Memory access instructions

Random-access memory allows reading and writing from and to arbitrary locations of memory. The address of the location is always taken from the stack. When reading from a location, a value is placed on top of the stack, otherwise, another value will be popped from the stack, to be written to memory.

These are the only instructions dealing with application memory, while every other operation only operates on the stack. As such, it is less complicated, compared to machines where each instruction needs variants for each type of memory access, such as CISC.

function LOAD(state) { const address = pop(state); const value = load(state, address); push(state, value); } function STORE(state) { const address = pop(state); const value = pop(state); store(state, address, value); }

Control flow instructions

One of the defining characteristics of an all-purpose computer is the ability to execute the same code multiple times, or to redirect execution conditionally, so that it becomes possible to write generic code, capable of reacting to a variety of complex cases.

Apart from unconditional jumps, which always move execution, all other jumps pop one or two values from the stack, and compare them together or to a known value. Given how common an operation it is, there are shortcuts to check for zero or non-zero values.

One seemingly-useless operation, NOP, does exactly nothing. It is conveniently mapped as opcode 0x00 as a way to pad programs with empty, non-executable code; it is also an easy way to delete short sequences of instructions without shifting part of the program, all of which are useful techniques when creating machine code by hand.

Additionally, the machine can be halted, and execution will stop.

function JMP(state) { return branch(state, ( ) => true ) } function JZ(state) { return branch(state, ( a) => a === 0) } function JNZ(state) { return branch(state, ( a) => a !== 0) } function JE(state) { return branch(state, (a, b) => a === b) } function JG(state) { return branch(state, (a, b) => a > b ) } function JL(state) { return branch(state, (a, b) => a < b ) } function NOP() { // Does nothing } function HALT(state) { state.halted = true; }

Arithmetic and bit-wise operations

The basic value of the machine is the floating point number, so a basic set of arithmetic operations to work on them is provided.

Bit-wise instructions operate on the actual bits of the binary representation of a value, and are often used to invert conditions, determine the presence of specific bits, the evenness or the sign of a number, to merge sequences of bits together, and so on.

function ADD(state) { return operate(state, (a, b) => [a + b]) } function SUB(state) { return operate(state, (a, b) => [a - b]) } function MUL(state) { return operate(state, (a, b) => [a * b]) } function DIV(state) { return operate(state, (a, b) => [a / b]) } function MOD(state) { return operate(state, (a, b) => [a % b]) } function NOT(state) { return operate(state, ( a) => [~a ]) } function AND(state) { return operate(state, (a, b) => [a & b]) } function OR(state) { return operate(state, (a, b) => [a | b]) }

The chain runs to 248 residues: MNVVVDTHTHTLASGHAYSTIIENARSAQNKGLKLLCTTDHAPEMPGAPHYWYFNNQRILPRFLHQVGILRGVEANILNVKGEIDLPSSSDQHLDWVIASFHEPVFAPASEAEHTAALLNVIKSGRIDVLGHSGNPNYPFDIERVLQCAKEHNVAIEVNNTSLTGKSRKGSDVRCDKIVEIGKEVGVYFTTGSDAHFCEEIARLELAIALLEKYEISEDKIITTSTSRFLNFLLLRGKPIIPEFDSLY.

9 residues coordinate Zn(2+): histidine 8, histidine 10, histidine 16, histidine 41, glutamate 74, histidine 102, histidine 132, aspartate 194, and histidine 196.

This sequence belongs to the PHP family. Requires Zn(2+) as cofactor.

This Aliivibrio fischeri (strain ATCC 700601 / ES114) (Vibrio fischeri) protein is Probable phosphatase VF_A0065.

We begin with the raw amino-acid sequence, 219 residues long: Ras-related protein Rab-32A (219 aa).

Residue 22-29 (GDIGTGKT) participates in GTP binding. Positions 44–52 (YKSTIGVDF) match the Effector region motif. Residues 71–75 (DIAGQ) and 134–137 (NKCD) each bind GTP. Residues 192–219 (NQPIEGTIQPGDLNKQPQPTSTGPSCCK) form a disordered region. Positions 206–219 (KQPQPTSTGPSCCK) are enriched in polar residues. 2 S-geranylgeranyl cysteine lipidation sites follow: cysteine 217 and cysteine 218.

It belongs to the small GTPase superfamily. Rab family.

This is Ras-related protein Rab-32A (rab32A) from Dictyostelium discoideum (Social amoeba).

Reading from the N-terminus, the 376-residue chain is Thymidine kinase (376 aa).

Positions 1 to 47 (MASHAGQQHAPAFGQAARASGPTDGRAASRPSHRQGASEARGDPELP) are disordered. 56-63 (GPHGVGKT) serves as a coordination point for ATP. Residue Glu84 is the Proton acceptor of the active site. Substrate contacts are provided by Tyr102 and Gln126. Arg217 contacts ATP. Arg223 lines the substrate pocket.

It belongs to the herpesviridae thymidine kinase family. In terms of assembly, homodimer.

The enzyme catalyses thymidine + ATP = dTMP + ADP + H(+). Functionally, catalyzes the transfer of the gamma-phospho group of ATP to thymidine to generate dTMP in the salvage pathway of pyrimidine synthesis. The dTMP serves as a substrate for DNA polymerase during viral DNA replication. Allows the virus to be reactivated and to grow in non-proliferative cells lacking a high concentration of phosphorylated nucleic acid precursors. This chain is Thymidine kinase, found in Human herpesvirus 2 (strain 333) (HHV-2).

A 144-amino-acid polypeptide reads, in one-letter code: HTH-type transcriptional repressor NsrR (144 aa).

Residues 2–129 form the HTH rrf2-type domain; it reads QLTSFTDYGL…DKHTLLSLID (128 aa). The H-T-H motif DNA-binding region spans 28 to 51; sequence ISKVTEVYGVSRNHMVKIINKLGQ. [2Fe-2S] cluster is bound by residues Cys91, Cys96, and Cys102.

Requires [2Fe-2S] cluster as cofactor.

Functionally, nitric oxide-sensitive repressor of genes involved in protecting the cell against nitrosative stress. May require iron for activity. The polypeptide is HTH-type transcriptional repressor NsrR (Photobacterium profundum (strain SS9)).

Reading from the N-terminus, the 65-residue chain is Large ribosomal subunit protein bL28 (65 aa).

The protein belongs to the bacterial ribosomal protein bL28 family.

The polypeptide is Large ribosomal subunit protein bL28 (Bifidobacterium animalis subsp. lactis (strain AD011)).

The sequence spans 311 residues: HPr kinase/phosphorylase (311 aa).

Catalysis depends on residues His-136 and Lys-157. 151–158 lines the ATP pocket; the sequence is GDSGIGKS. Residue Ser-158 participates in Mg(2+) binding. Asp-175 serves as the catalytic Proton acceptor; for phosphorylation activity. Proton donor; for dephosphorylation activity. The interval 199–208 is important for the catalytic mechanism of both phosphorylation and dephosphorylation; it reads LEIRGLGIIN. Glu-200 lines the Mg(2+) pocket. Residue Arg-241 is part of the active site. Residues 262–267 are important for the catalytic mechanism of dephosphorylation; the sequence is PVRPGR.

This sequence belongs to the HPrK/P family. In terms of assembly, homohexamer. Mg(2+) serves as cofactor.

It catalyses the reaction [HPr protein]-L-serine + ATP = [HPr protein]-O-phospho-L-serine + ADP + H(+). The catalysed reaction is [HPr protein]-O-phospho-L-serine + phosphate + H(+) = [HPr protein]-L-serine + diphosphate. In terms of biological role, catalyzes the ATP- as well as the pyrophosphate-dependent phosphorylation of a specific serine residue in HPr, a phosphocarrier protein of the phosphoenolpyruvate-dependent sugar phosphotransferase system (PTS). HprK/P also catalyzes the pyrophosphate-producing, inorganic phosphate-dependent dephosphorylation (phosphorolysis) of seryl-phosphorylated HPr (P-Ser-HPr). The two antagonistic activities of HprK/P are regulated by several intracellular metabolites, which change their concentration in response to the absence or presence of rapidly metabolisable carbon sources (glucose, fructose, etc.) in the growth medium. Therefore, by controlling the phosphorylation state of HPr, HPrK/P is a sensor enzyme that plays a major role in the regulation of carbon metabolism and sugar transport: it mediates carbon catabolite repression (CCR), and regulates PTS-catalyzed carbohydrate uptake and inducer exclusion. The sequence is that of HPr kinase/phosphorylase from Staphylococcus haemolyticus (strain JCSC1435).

Output instructions

The only way this machine has to communicate with the external world, is by outputting values to the screen. It is not strictly necessary, in order to perform a calculation, but we also want some gratification after all.

function OUT(state) { const value = pop(state); console.log(value); }

Finally, we start the whole thing.


Where to go from here

I only included these 24 instructions, to keep the overall design simple, yet useful, and not too distracting from the core concept of a programmable machine. However, you can invent new instructions to do all sort of useful and interesting things, like squaring numbers, generating random values, breaking into a debugger, or accessing virtual peripherals.

Speaking of which, you might have noticed that this machine has no way to communicate with the external world. If you ask, I am sure that it is dying to interact with humans or other machines. Why not provide a few instructions to read input from the keyboard, or a game controller?

You might want to support text as well. But how do you represent text, when you only have numbers at your disposal? You use a text encoding, for example, the famous ASCII encoding, which maps numbers from 0 to 127 to characters from the latin alphabet, and vice-versa.

At this point, why not add full video and audio capabilities? Some machines provide special instructions to operate their hardware, such as LINE, COLOR, SOUND, and our own OUT instruction. Other machines allow their programmers to directly control what appears on the screen by writing to video memory, which is memory-mapped to a specific memory region, so that writing a 97 at location 42 might make an a character appear at row 3, column 2, turn on a red pixel, or maybe play a musical note.

You could embed this virtual machine as part of some other program, why not? For example, you could use it to control a 3d printer, or an IOT sensor. You could even use one to script your game, just like the legendary ScummVM did.

Finally, you can turn towards emulating real machines. The IBM Model 25 mainframe played a very nice trick: it could load its microcode from punched card, therefore being able to emulate other machines, and becoming compatible with code written for them. Or you could go deeper, and add details from physical machines: limited memory capacity, fixed-sized data types, complex timings, interrupts, and so on.

Have a good night.